Brown eyes the lottery jackpot

Early Budget will shake up welfare
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The Independent Online
Gordon Brown, the Chancellor, is preparing to put the squeeze on profits from the National Lottery and give himself scope for some of the most radical welfare reforms in 50 years.

Mr Brown was taking time off at the Spurs match in north London yesterday with Alan Sugar, the club chairman and one of Labour's big business backers, but is preparing to match the radical zeal of the Government's first 10 days with a far-reaching Budget which could be brought forward to 10 June.

The cornerstone of the package will be a pounds 5bn windfall profits tax on the privatised utilities, possibly including BT, to fulfil Labour's election manifesto commitment to get 250,000 under 25-year-olds off the dole and into jobs or training schemes.

Camelot will escape the windfall profits tax, but Mr Brown is expected to seek negotiations with the company to allow more of its pounds 1m-a-week profits to go towards good causes. One senior source said: "There is a contract which we cannot break unilaterally. But we can make it worth their while."

The writing will be put on the wall for Camelot this week in the Queen's Speech with a bill to transfer the lottery to a non-profit-making operator from 2001, when Camelot's contract runs out.

There were clear signals yesterday that Mr Brown will go further than the welfare-to-work package promised during the general election by seeking to close the gap between rich and poor, possibly by making progress towards his target of lower rate of income tax of 10p in the pound.

Peter Mandelson, Minister without portfolio, said the Budget would contain "the most significant welfare changes that we've seen in our country for 50 years". Any young person claiming benefit will face four options: a pounds 60 a week subsidy to an employer, a top-up payment for taking up voluntary work or joining an environmental task force, and full-time education or training.

An announcement that the European Commission will accept the VAT move despite its potential conflict with EU rules is likely after today's meeting of finance ministers in Brussels.

Tony Blair's reforming agenda will be stepped up today by Robin Cook, the Foreign Secretary, with a mission statement informing British diplomats overseas that Britain will play a more positive role in Europe, and give greater priority to human rights. It will foreshadow moves to end the export of landmines.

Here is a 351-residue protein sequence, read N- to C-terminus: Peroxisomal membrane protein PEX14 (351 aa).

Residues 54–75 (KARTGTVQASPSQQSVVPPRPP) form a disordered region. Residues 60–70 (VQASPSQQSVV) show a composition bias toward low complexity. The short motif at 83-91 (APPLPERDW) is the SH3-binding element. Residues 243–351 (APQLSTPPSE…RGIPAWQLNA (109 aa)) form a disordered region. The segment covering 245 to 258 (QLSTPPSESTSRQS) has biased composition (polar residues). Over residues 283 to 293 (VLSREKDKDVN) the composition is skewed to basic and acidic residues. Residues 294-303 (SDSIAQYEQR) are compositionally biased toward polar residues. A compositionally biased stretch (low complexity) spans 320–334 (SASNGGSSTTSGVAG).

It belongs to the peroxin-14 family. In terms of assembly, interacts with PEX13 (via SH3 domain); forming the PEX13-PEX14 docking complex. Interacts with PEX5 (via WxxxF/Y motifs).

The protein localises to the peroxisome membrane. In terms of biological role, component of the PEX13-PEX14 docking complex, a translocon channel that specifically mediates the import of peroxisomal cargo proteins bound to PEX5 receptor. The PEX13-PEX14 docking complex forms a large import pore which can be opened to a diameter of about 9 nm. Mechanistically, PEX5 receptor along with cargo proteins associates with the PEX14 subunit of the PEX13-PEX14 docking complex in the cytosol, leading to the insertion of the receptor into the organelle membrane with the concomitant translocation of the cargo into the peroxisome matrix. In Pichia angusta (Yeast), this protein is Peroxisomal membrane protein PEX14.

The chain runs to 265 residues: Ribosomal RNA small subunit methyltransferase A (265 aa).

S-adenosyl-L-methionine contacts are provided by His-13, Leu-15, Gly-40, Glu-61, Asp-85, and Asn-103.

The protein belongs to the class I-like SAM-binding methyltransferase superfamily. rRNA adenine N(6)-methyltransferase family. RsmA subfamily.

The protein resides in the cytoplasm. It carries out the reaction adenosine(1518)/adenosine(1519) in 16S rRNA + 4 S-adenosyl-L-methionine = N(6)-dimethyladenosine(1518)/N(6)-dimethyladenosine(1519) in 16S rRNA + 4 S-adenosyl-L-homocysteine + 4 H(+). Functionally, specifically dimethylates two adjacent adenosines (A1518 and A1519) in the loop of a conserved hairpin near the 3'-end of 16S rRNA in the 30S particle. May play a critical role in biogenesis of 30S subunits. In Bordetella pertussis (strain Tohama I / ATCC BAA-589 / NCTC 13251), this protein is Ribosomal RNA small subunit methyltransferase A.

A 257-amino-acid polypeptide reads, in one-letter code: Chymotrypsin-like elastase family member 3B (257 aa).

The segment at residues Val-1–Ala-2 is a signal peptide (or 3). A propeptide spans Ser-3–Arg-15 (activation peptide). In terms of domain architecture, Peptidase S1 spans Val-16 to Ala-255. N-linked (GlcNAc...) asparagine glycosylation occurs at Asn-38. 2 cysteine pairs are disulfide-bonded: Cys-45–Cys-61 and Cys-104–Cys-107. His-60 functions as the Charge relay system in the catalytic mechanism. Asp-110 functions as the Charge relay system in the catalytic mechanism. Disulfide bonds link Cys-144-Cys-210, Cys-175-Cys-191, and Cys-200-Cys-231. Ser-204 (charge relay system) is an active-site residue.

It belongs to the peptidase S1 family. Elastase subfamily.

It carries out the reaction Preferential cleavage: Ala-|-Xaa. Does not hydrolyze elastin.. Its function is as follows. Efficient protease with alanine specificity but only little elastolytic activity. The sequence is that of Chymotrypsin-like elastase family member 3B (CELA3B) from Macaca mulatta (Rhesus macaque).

The Queen's speech will contain measures to incorporate the European Convention on Human Rights into UK law, and a total ban on the private ownership of all handguns, including .22 guns, which were expected to be exempt.

The Chancellor is considering including changes to capital gains tax and corporation tax to encourage more long-term investment and share ownership. Changes are also expected on dividends and pensions, to limit tax relief to the lower rate of income tax for top rate earners.

Options such as phasing out mortgage interest relief would help keep the lid on consumer spending as people receive their pounds 25bn building society share windfall this summer and autumn.

Kenneth Clarke, the former Chancellor, accused the Chancellor of being in "a tearing hurry" with measures which threatened to slow down the economy.

Mr Clarke, a Tory leadership contender, warned Mr Brown that "playing about with corporation taxation, taxation on investment, as he's proposing, is very dangerous indeed. He has already raised interest rates.

"He looks as if he's going to raise the tax burdens overall on corporate taxation, on savings and investment. All that is going to have a marked effect on the economy which I think is unnecessary."

Mr Brown said in an interview for the Observer yesterday that ministers will not be able to change their departmental spending totals for two years. The BMA is seeking a meeting this week with Frank Dobson, the Health Secretary, to raise their concerns for health spending.

Sources close to Stephen Dorrell, the former Health Secretary, have told The Independent that the funds in the Treasury books are inadequate for the NHS, with a rise of only 0.3 per cent in real terms for next year.

Public sector pay is likely to be squeezed for a further two years.

A likely early move is a reduction in the tax credit on Advanced Corporation Tax, as this credit means pension funds pressure companies to pay high dividends. Mr Brown will introduce a medium-term growth strategy alongside the Treasury's existing medium-term financial strategy, stressing the Government's commitment to high and sustainable employment and a higher long-term growth rate.

Brown and Brussels, page 9

Leading article, page 14

Brown's targets

Reduction in VAT on household fuel from 8 per cent to 5 per cent

New council housing building programme funded by the phased release of pounds 5bn in capital receipts.

pounds 5bn windfall profits tax on privatised utilities

A welfare to work scheme to take 250,000 under-25s off the dole.

New taxes to deter quick profits on shares.

A fundamental long-term review of spending.